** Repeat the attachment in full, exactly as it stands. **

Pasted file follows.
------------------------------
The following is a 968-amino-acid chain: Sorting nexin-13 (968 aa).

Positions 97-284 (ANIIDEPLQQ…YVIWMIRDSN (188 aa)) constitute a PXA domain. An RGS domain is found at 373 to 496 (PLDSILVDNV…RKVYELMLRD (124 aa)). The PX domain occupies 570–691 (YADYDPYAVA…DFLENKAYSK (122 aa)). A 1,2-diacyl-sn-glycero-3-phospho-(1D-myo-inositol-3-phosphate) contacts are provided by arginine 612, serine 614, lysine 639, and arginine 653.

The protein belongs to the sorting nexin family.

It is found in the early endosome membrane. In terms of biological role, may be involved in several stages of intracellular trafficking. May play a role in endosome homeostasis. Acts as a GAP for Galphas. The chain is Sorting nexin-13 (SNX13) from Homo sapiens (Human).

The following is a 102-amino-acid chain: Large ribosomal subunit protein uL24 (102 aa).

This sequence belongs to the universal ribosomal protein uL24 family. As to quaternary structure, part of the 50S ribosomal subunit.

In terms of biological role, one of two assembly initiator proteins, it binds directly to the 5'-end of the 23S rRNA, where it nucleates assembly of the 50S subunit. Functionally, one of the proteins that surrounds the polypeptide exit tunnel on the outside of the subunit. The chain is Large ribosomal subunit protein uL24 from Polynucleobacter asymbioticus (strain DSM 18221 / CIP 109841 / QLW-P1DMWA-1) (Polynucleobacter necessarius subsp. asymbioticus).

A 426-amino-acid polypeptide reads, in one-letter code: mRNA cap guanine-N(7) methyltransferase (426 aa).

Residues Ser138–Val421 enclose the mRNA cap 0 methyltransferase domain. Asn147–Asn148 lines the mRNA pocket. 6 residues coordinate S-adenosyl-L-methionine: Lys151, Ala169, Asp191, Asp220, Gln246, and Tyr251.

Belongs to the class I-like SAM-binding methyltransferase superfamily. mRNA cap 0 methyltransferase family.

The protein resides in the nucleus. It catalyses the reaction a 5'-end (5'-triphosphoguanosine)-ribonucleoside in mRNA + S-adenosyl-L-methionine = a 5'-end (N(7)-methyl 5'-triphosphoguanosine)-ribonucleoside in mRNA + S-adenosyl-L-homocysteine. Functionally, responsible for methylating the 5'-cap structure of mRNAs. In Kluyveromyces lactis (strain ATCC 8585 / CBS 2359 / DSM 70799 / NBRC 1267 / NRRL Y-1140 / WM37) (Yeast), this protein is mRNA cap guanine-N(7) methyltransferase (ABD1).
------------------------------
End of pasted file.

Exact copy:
The following is a 968-amino-acid chain: Sorting nexin-13 (968 aa).

Positions 97-284 (ANIIDEPLQQ…YVIWMIRDSN (188 aa)) constitute a PXA domain. An RGS domain is found at 373 to 496 (PLDSILVDNV…RKVYELMLRD (124 aa)). The PX domain occupies 570–691 (YADYDPYAVA…DFLENKAYSK (122 aa)). A 1,2-diacyl-sn-glycero-3-phospho-(1D-myo-inositol-3-phosphate) contacts are provided by arginine 612, serine 614, lysine 639, and arginine 653.

The protein belongs to the sorting nexin family.

It is found in the early endosome membrane. In terms of biological role, may be involved in several stages of intracellular trafficking. May play a role in endosome homeostasis. Acts as a GAP for Galphas. The chain is Sorting nexin-13 (SNX13) from Homo sapiens (Human).

The following is a 102-amino-acid chain: Large ribosomal subunit protein uL24 (102 aa).

This sequence belongs to the universal ribosomal protein uL24 family. As to quaternary structure, part of the 50S ribosomal subunit.

In terms of biological role, one of two assembly initiator proteins, it binds directly to the 5'-end of the 23S rRNA, where it nucleates assembly of the 50S subunit. Functionally, one of the proteins that surrounds the polypeptide exit tunnel on the outside of the subunit. The chain is Large ribosomal subunit protein uL24 from Polynucleobacter asymbioticus (strain DSM 18221 / CIP 109841 / QLW-P1DMWA-1) (Polynucleobacter necessarius subsp. asymbioticus).

A 426-amino-acid polypeptide reads, in one-letter code: mRNA cap guanine-N(7) methyltransferase (426 aa).

Residues Ser138–Val421 enclose the mRNA cap 0 methyltransferase domain. Asn147–Asn148 lines the mRNA pocket. 6 residues coordinate S-adenosyl-L-methionine: Lys151, Ala169, Asp191, Asp220, Gln246, and Tyr251.

Belongs to the class I-like SAM-binding methyltransferase superfamily. mRNA cap 0 methyltransferase family.

The protein resides in the nucleus. It catalyses the reaction a 5'-end (5'-triphosphoguanosine)-ribonucleoside in mRNA + S-adenosyl-L-methionine = a 5'-end (N(7)-methyl 5'-triphosphoguanosine)-ribonucleoside in mRNA + S-adenosyl-L-homocysteine. Functionally, responsible for methylating the 5'-cap structure of mRNAs. In Kluyveromyces lactis (strain ATCC 8585 / CBS 2359 / DSM 70799 / NBRC 1267 / NRRL Y-1140 / WM37) (Yeast), this protein is mRNA cap guanine-N(7) methyltransferase (ABD1).